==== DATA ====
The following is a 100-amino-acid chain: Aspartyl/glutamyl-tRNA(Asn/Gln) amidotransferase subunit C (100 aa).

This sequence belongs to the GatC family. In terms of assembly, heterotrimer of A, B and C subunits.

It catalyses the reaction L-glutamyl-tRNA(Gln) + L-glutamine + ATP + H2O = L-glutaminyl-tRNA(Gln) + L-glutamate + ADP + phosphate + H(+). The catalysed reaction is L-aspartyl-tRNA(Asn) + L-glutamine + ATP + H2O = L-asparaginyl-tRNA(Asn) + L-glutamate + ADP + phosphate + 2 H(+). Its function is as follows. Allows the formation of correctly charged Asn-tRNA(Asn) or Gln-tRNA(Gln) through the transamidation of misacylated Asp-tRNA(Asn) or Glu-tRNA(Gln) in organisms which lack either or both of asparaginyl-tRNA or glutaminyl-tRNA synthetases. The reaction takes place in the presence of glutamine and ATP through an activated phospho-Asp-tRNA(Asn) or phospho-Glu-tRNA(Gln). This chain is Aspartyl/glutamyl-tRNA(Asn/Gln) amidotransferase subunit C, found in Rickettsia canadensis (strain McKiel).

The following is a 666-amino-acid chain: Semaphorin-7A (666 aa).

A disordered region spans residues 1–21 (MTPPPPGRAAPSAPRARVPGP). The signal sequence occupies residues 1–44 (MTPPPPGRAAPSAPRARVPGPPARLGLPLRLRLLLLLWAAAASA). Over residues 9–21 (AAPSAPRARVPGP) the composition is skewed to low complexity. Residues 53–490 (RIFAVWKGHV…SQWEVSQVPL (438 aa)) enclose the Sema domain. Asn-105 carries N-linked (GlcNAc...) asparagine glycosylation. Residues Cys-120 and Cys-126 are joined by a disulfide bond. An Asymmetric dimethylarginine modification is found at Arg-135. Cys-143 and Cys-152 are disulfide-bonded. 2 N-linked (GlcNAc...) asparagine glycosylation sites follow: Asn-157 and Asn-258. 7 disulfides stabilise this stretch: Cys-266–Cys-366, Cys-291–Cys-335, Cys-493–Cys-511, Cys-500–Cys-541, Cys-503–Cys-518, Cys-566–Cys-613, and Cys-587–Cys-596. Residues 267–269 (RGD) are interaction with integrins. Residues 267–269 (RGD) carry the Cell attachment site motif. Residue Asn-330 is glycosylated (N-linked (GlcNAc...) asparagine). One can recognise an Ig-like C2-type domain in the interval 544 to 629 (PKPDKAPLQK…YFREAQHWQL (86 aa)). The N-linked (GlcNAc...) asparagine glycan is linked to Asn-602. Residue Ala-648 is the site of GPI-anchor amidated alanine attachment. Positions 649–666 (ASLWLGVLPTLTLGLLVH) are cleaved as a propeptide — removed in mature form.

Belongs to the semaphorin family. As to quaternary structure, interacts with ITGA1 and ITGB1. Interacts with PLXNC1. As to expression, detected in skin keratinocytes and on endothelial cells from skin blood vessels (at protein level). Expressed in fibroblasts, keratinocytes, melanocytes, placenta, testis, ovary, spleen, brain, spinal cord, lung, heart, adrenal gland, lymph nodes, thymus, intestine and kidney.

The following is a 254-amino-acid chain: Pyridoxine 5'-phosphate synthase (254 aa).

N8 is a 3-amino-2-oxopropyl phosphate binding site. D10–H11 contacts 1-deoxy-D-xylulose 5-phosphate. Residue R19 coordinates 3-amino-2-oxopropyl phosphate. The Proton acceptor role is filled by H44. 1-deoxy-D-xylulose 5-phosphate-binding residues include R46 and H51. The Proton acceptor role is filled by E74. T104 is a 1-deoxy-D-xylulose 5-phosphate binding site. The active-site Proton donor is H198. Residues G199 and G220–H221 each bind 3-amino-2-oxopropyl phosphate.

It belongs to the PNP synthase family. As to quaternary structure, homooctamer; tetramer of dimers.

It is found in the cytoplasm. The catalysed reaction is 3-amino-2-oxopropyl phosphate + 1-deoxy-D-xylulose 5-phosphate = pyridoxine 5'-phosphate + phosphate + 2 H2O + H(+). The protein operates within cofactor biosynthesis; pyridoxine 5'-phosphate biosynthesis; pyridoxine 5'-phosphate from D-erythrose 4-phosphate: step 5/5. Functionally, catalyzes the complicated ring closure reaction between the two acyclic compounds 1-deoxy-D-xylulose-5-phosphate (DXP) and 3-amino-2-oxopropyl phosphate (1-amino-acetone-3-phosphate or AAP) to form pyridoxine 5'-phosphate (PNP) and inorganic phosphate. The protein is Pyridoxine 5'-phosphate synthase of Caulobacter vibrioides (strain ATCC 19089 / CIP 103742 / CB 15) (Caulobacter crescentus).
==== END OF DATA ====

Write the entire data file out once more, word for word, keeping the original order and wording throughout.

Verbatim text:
The following is a 100-amino-acid chain: Aspartyl/glutamyl-tRNA(Asn/Gln) amidotransferase subunit C (100 aa).

This sequence belongs to the GatC family. In terms of assembly, heterotrimer of A, B and C subunits.

It catalyses the reaction L-glutamyl-tRNA(Gln) + L-glutamine + ATP + H2O = L-glutaminyl-tRNA(Gln) + L-glutamate + ADP + phosphate + H(+). The catalysed reaction is L-aspartyl-tRNA(Asn) + L-glutamine + ATP + H2O = L-asparaginyl-tRNA(Asn) + L-glutamate + ADP + phosphate + 2 H(+). Its function is as follows. Allows the formation of correctly charged Asn-tRNA(Asn) or Gln-tRNA(Gln) through the transamidation of misacylated Asp-tRNA(Asn) or Glu-tRNA(Gln) in organisms which lack either or both of asparaginyl-tRNA or glutaminyl-tRNA synthetases. The reaction takes place in the presence of glutamine and ATP through an activated phospho-Asp-tRNA(Asn) or phospho-Glu-tRNA(Gln). This chain is Aspartyl/glutamyl-tRNA(Asn/Gln) amidotransferase subunit C, found in Rickettsia canadensis (strain McKiel).

The following is a 666-amino-acid chain: Semaphorin-7A (666 aa).

A disordered region spans residues 1–21 (MTPPPPGRAAPSAPRARVPGP). The signal sequence occupies residues 1–44 (MTPPPPGRAAPSAPRARVPGPPARLGLPLRLRLLLLLWAAAASA). Over residues 9–21 (AAPSAPRARVPGP) the composition is skewed to low complexity. Residues 53–490 (RIFAVWKGHV…SQWEVSQVPL (438 aa)) enclose the Sema domain. Asn-105 carries N-linked (GlcNAc...) asparagine glycosylation. Residues Cys-120 and Cys-126 are joined by a disulfide bond. An Asymmetric dimethylarginine modification is found at Arg-135. Cys-143 and Cys-152 are disulfide-bonded. 2 N-linked (GlcNAc...) asparagine glycosylation sites follow: Asn-157 and Asn-258. 7 disulfides stabilise this stretch: Cys-266–Cys-366, Cys-291–Cys-335, Cys-493–Cys-511, Cys-500–Cys-541, Cys-503–Cys-518, Cys-566–Cys-613, and Cys-587–Cys-596. Residues 267–269 (RGD) are interaction with integrins. Residues 267–269 (RGD) carry the Cell attachment site motif. Residue Asn-330 is glycosylated (N-linked (GlcNAc...) asparagine). One can recognise an Ig-like C2-type domain in the interval 544 to 629 (PKPDKAPLQK…YFREAQHWQL (86 aa)). The N-linked (GlcNAc...) asparagine glycan is linked to Asn-602. Residue Ala-648 is the site of GPI-anchor amidated alanine attachment. Positions 649–666 (ASLWLGVLPTLTLGLLVH) are cleaved as a propeptide — removed in mature form.

Belongs to the semaphorin family. As to quaternary structure, interacts with ITGA1 and ITGB1. Interacts with PLXNC1. As to expression, detected in skin keratinocytes and on endothelial cells from skin blood vessels (at protein level). Expressed in fibroblasts, keratinocytes, melanocytes, placenta, testis, ovary, spleen, brain, spinal cord, lung, heart, adrenal gland, lymph nodes, thymus, intestine and kidney.

The following is a 254-amino-acid chain: Pyridoxine 5'-phosphate synthase (254 aa).

N8 is a 3-amino-2-oxopropyl phosphate binding site. D10–H11 contacts 1-deoxy-D-xylulose 5-phosphate. Residue R19 coordinates 3-amino-2-oxopropyl phosphate. The Proton acceptor role is filled by H44. 1-deoxy-D-xylulose 5-phosphate-binding residues include R46 and H51. The Proton acceptor role is filled by E74. T104 is a 1-deoxy-D-xylulose 5-phosphate binding site. The active-site Proton donor is H198. Residues G199 and G220–H221 each bind 3-amino-2-oxopropyl phosphate.

It belongs to the PNP synthase family. As to quaternary structure, homooctamer; tetramer of dimers.

It is found in the cytoplasm. The catalysed reaction is 3-amino-2-oxopropyl phosphate + 1-deoxy-D-xylulose 5-phosphate = pyridoxine 5'-phosphate + phosphate + 2 H2O + H(+). The protein operates within cofactor biosynthesis; pyridoxine 5'-phosphate biosynthesis; pyridoxine 5'-phosphate from D-erythrose 4-phosphate: step 5/5. Functionally, catalyzes the complicated ring closure reaction between the two acyclic compounds 1-deoxy-D-xylulose-5-phosphate (DXP) and 3-amino-2-oxopropyl phosphate (1-amino-acetone-3-phosphate or AAP) to form pyridoxine 5'-phosphate (PNP) and inorganic phosphate. The protein is Pyridoxine 5'-phosphate synthase of Caulobacter vibrioides (strain ATCC 19089 / CIP 103742 / CB 15) (Caulobacter crescentus).